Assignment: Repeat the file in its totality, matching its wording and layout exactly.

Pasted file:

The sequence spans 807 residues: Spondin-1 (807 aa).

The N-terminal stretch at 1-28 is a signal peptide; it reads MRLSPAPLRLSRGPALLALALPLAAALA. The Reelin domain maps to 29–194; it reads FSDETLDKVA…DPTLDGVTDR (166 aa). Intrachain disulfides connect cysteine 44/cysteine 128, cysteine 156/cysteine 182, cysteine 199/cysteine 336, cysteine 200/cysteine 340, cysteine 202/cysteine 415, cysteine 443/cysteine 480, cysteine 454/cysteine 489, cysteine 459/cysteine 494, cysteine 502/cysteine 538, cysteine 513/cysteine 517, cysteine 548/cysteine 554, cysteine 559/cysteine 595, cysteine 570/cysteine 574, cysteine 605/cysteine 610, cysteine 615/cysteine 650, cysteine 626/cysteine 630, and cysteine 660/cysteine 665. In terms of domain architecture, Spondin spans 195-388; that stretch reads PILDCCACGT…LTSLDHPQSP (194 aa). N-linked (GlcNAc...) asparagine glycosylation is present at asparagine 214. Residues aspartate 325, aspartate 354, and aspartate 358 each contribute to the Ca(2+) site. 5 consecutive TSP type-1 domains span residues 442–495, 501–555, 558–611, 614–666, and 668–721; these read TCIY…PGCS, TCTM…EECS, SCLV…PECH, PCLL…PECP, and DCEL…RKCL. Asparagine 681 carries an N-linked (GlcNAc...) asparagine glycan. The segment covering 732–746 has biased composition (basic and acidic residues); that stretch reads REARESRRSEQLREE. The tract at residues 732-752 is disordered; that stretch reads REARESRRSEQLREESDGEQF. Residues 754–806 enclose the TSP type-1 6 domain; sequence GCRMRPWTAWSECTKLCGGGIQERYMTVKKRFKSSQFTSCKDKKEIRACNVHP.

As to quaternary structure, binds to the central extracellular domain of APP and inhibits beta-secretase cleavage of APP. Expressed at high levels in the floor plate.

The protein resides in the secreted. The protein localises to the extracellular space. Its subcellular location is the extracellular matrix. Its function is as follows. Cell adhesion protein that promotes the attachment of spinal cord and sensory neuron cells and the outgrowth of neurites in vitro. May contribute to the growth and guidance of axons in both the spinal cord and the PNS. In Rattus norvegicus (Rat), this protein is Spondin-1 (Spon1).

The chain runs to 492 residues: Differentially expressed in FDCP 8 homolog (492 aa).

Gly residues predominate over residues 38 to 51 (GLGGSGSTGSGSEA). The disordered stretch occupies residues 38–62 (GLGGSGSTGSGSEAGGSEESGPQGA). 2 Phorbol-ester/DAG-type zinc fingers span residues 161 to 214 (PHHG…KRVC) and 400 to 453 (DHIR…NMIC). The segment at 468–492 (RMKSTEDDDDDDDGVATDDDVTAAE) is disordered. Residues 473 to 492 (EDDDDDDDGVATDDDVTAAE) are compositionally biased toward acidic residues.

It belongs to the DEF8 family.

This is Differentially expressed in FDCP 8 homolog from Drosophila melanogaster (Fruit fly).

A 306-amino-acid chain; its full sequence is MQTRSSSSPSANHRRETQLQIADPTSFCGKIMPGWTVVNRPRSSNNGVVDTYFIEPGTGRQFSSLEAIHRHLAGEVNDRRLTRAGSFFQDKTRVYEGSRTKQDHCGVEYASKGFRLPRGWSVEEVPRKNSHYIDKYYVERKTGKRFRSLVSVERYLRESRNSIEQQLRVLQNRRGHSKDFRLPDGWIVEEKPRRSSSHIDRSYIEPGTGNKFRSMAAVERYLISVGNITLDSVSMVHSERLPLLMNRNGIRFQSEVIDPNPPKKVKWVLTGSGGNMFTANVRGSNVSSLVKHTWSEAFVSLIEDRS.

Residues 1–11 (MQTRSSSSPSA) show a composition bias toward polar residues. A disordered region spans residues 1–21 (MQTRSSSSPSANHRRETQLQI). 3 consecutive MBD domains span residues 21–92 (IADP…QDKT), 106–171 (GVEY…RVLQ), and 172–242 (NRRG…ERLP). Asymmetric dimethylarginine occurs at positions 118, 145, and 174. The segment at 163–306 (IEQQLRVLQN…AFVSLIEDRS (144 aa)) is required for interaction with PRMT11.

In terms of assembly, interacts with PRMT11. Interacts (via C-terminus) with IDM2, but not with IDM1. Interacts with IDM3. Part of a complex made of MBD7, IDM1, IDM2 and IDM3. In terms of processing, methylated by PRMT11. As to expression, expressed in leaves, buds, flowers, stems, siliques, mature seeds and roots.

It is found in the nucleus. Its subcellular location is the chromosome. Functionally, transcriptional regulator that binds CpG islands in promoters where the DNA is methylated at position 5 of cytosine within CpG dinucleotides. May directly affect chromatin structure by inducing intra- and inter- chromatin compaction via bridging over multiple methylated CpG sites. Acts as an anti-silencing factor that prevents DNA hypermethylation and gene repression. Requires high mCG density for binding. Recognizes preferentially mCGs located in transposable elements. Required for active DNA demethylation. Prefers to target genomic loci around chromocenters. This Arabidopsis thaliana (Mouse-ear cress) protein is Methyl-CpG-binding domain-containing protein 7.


The sequence spans 807 residues: Spondin-1 (807 aa).

The N-terminal stretch at 1-28 is a signal peptide; it reads MRLSPAPLRLSRGPALLALALPLAAALA. The Reelin domain maps to 29–194; it reads FSDETLDKVA…DPTLDGVTDR (166 aa). Intrachain disulfides connect cysteine 44/cysteine 128, cysteine 156/cysteine 182, cysteine 199/cysteine 336, cysteine 200/cysteine 340, cysteine 202/cysteine 415, cysteine 443/cysteine 480, cysteine 454/cysteine 489, cysteine 459/cysteine 494, cysteine 502/cysteine 538, cysteine 513/cysteine 517, cysteine 548/cysteine 554, cysteine 559/cysteine 595, cysteine 570/cysteine 574, cysteine 605/cysteine 610, cysteine 615/cysteine 650, cysteine 626/cysteine 630, and cysteine 660/cysteine 665. In terms of domain architecture, Spondin spans 195-388; that stretch reads PILDCCACGT…LTSLDHPQSP (194 aa). N-linked (GlcNAc...) asparagine glycosylation is present at asparagine 214. Residues aspartate 325, aspartate 354, and aspartate 358 each contribute to the Ca(2+) site. 5 consecutive TSP type-1 domains span residues 442–495, 501–555, 558–611, 614–666, and 668–721; these read TCIY…PGCS, TCTM…EECS, SCLV…PECH, PCLL…PECP, and DCEL…RKCL. Asparagine 681 carries an N-linked (GlcNAc...) asparagine glycan. The segment covering 732–746 has biased composition (basic and acidic residues); that stretch reads REARESRRSEQLREE. The tract at residues 732-752 is disordered; that stretch reads REARESRRSEQLREESDGEQF. Residues 754–806 enclose the TSP type-1 6 domain; sequence GCRMRPWTAWSECTKLCGGGIQERYMTVKKRFKSSQFTSCKDKKEIRACNVHP.

As to quaternary structure, binds to the central extracellular domain of APP and inhibits beta-secretase cleavage of APP. Expressed at high levels in the floor plate.

The protein resides in the secreted. The protein localises to the extracellular space. Its subcellular location is the extracellular matrix. Its function is as follows. Cell adhesion protein that promotes the attachment of spinal cord and sensory neuron cells and the outgrowth of neurites in vitro. May contribute to the growth and guidance of axons in both the spinal cord and the PNS. In Rattus norvegicus (Rat), this protein is Spondin-1 (Spon1).

The chain runs to 492 residues: Differentially expressed in FDCP 8 homolog (492 aa).

Gly residues predominate over residues 38 to 51 (GLGGSGSTGSGSEA). The disordered stretch occupies residues 38–62 (GLGGSGSTGSGSEAGGSEESGPQGA). 2 Phorbol-ester/DAG-type zinc fingers span residues 161 to 214 (PHHG…KRVC) and 400 to 453 (DHIR…NMIC). The segment at 468–492 (RMKSTEDDDDDDDGVATDDDVTAAE) is disordered. Residues 473 to 492 (EDDDDDDDGVATDDDVTAAE) are compositionally biased toward acidic residues.

It belongs to the DEF8 family.

This is Differentially expressed in FDCP 8 homolog from Drosophila melanogaster (Fruit fly).

A 306-amino-acid chain; its full sequence is MQTRSSSSPSANHRRETQLQIADPTSFCGKIMPGWTVVNRPRSSNNGVVDTYFIEPGTGRQFSSLEAIHRHLAGEVNDRRLTRAGSFFQDKTRVYEGSRTKQDHCGVEYASKGFRLPRGWSVEEVPRKNSHYIDKYYVERKTGKRFRSLVSVERYLRESRNSIEQQLRVLQNRRGHSKDFRLPDGWIVEEKPRRSSSHIDRSYIEPGTGNKFRSMAAVERYLISVGNITLDSVSMVHSERLPLLMNRNGIRFQSEVIDPNPPKKVKWVLTGSGGNMFTANVRGSNVSSLVKHTWSEAFVSLIEDRS.

Residues 1–11 (MQTRSSSSPSA) show a composition bias toward polar residues. A disordered region spans residues 1–21 (MQTRSSSSPSANHRRETQLQI). 3 consecutive MBD domains span residues 21–92 (IADP…QDKT), 106–171 (GVEY…RVLQ), and 172–242 (NRRG…ERLP). Asymmetric dimethylarginine occurs at positions 118, 145, and 174. The segment at 163–306 (IEQQLRVLQN…AFVSLIEDRS (144 aa)) is required for interaction with PRMT11.

In terms of assembly, interacts with PRMT11. Interacts (via C-terminus) with IDM2, but not with IDM1. Interacts with IDM3. Part of a complex made of MBD7, IDM1, IDM2 and IDM3. In terms of processing, methylated by PRMT11. As to expression, expressed in leaves, buds, flowers, stems, siliques, mature seeds and roots.

It is found in the nucleus. Its subcellular location is the chromosome. Functionally, transcriptional regulator that binds CpG islands in promoters where the DNA is methylated at position 5 of cytosine within CpG dinucleotides. May directly affect chromatin structure by inducing intra- and inter- chromatin compaction via bridging over multiple methylated CpG sites. Acts as an anti-silencing factor that prevents DNA hypermethylation and gene repression. Requires high mCG density for binding. Recognizes preferentially mCGs located in transposable elements. Required for active DNA demethylation. Prefers to target genomic loci around chromocenters. This Arabidopsis thaliana (Mouse-ear cress) protein is Methyl-CpG-binding domain-containing protein 7.